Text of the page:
• jwz says:

      I would totally do that if it could still clean under the couch.

      Perhaps if it had big monkey arms to lift up the couch when it was going by.

  4. cdamian says:

    I get that chill whenever anything hardware or software related works. Maybe my expectations are to low.

  5. autopope says:

    The year: 2000. The venue: the first conveyor-belt sushi house in Edinburgh, Scotland. antipope is eating out.

    I had a moment of acute future shock when I stood up to head for the rest room and was nearly run over by a robot drinks trolley -- which backed up and apologized to me.

    We're less well-adapted to living in an intelligent environment with robots to attend to our needs than, say, an 18th century aristocrat.

  6. clintp says:

    Of course had NASA done this upgrade to your hardware, the Roomba would have spun off into the void or crashed into Mars.

    Also cool, but doesn't help the floors.

  7. vxo says:

    I still need to do that on mine. The upgrade also improves the "I'm stuck and desire to wiggle free!" routines, which would be great for my older Discovery. It likes to eat cables. Mmmmm... PVC-clad copper.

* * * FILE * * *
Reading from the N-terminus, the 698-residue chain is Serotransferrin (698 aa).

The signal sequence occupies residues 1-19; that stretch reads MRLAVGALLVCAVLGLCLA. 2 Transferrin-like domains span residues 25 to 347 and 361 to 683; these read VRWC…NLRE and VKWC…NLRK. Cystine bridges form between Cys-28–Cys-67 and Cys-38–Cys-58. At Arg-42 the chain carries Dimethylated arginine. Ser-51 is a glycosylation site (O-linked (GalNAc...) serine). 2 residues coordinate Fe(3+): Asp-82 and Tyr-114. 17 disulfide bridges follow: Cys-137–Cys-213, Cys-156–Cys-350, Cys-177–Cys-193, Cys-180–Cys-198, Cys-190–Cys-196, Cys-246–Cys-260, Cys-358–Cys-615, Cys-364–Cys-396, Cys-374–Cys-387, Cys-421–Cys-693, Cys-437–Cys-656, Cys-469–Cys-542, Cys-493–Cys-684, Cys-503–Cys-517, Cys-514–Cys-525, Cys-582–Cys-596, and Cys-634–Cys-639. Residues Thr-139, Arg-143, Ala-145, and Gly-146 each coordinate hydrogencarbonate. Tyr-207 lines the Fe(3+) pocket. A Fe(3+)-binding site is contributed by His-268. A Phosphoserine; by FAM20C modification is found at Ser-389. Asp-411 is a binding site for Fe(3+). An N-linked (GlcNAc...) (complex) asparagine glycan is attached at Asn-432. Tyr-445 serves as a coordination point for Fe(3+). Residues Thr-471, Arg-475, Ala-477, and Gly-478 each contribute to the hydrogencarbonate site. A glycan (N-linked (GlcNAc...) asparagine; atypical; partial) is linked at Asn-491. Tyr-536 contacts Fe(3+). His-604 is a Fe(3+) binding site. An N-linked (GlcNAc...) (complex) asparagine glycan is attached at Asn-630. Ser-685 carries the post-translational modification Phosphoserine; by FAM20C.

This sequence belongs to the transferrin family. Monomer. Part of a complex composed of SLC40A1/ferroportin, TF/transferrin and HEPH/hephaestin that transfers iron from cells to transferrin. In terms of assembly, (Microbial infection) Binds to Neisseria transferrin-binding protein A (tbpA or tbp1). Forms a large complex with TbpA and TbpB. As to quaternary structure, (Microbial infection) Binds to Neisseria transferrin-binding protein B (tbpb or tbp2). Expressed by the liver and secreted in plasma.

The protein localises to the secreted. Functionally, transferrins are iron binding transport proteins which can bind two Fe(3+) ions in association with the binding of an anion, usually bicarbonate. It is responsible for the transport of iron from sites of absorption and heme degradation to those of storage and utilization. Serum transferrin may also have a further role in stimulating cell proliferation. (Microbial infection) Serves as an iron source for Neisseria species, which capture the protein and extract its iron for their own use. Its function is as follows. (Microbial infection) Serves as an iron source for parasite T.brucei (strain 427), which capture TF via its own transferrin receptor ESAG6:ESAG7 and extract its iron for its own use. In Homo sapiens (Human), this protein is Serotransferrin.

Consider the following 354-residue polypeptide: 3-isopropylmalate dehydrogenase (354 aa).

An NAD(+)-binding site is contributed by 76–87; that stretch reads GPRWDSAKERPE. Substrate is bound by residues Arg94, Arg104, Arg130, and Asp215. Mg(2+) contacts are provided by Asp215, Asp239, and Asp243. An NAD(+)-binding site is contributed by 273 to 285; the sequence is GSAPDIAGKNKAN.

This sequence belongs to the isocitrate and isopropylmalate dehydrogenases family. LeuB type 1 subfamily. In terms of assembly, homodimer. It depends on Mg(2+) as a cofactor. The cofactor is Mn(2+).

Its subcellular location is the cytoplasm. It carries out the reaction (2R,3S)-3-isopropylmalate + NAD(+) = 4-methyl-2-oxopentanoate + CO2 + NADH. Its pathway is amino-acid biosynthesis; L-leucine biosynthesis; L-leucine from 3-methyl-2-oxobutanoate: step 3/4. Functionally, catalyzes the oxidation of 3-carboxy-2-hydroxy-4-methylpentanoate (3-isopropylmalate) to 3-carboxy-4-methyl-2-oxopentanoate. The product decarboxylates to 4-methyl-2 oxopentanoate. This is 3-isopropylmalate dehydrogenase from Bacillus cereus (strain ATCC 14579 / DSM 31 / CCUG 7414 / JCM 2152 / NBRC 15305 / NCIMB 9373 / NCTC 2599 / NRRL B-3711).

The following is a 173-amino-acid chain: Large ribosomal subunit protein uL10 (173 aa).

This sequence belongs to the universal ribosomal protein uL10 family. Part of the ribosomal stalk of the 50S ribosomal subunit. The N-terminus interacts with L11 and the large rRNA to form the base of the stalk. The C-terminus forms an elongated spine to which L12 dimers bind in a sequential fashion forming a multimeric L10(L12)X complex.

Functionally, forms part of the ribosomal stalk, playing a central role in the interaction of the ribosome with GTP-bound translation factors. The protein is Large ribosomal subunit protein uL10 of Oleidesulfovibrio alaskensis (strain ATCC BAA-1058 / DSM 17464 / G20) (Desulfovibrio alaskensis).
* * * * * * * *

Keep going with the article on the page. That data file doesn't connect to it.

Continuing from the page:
8. tfofurn says:

    From looking at the picture before reading the text, I thought you were going to say iRobot was selling piercings for Roombas.

  9. I call this kind of experience neuva-vu: The sudden knowledge that you are somewhere doing something you have never done before, but that you will continue to do until it becomes an everyday experience and you stop noticing.

  10. grahams says:

    Of course, just as your "living in the future for a minute" bit ended, the ATM snapped you back into reality.

  11. matrushkaka says: